Imbalances of Power in ADR: The Impact of Representation and Dispute Resolution Method on Case Outcomes
33 Pages Posted: 23 Oct 2013 Last revised: 20 May 2018
Date Written: October 21, 2013
In recent decades, Alternative Dispute Resolution processes have gained worldwide recognition, a growing role in legal practice, and academic attention. Despite their professed advantages they have also faced fierce opposition. In a seminal article, Owen Fiss argued that ADR exacerbates imbalances of power between the parties. But while the theoretical argument has been widely discussed and developed in academic literature, empirical evidence has remained scant. This Article purports to bridge the gap. It empirically examines the impact of two seemingly relevant factors in inherently imbalanced legal disputes: representation and dispute resolution method. Arguably, professional representation of weaker parties may reduce the effects of inequality, whereas less formal, transparent and adjudicatory processes may exacerbate them.
The Article focuses on small claims settlement conferences, using the Israeli labor courts system as a test case. It examines the impact of representation on the outcome of settlement conferences, and the effect of using settlement conferences on the outcome of the case itself. Our dataset is based on more than three hundred small claims filed by employees against their employers in the Haifa labor court. The data collected with regard to each case consisted of information about the representation of each party (self-representation, representation by a lawyer who does not specialize in employment law, and representation by a specialist in the field), the outcome of the case (a successful settlement conference, a court facilitated settlement or a judicial decision following full trial), and the amount obtained by the plaintiff (compared to the amount claimed).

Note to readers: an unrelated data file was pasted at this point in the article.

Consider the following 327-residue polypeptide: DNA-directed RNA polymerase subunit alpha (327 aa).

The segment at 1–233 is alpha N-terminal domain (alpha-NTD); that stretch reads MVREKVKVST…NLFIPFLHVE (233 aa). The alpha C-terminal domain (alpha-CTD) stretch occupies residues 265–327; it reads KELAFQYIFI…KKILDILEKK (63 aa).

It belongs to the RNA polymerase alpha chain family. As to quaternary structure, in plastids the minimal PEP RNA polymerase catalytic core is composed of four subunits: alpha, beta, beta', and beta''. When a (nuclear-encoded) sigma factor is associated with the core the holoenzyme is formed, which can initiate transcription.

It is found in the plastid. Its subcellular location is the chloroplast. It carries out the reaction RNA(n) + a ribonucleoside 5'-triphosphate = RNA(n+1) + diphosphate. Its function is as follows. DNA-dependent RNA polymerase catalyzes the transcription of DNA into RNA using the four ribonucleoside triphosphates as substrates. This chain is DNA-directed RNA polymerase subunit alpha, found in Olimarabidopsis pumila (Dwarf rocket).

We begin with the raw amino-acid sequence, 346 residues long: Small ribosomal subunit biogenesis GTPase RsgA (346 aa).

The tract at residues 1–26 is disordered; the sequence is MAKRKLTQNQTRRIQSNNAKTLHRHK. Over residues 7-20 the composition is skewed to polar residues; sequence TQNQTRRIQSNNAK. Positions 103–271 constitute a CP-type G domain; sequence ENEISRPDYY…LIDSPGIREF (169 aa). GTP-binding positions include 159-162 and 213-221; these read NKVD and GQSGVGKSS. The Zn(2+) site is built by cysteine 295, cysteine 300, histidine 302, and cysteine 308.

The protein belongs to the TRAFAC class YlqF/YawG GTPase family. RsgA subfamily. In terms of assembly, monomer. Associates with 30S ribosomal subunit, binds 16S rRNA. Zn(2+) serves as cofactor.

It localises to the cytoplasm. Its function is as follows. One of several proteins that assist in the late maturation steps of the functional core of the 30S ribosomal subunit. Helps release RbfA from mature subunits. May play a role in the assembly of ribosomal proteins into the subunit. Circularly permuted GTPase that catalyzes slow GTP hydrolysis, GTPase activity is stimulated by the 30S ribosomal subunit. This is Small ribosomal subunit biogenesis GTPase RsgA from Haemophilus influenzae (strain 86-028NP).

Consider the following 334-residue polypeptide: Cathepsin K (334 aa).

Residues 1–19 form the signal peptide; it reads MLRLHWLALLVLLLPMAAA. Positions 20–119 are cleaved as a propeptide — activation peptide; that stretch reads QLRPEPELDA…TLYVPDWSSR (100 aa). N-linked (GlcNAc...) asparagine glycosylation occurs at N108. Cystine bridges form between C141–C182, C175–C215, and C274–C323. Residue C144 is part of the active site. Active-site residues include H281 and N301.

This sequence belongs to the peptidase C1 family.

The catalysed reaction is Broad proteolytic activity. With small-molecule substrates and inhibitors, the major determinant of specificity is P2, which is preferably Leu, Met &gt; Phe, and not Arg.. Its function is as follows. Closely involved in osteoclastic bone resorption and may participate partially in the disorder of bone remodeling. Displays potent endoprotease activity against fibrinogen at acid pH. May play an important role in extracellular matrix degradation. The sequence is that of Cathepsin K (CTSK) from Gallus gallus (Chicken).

The most salient and interesting findings are that representation increases the probability of a successful settlement conference, but reduces the ratio between the amount obtained by the plaintiff and the sum claimed. Perhaps more importantly, the more formal the process, the greater the proportion of the claim won by the plaintiff: the ratio between the sum obtained by the plaintiff and the sum claimed in settlement conferences is smaller than in judge-facilitated settlements, and smaller still than in full trials.
Keywords: ADR, settlement conference, mediation, dispute resolution, labor law, labor courts, Israeli law, empirical study
JEL Classification: K00, K10, K19, K31, K49
Suggested Citation: Suggested Citation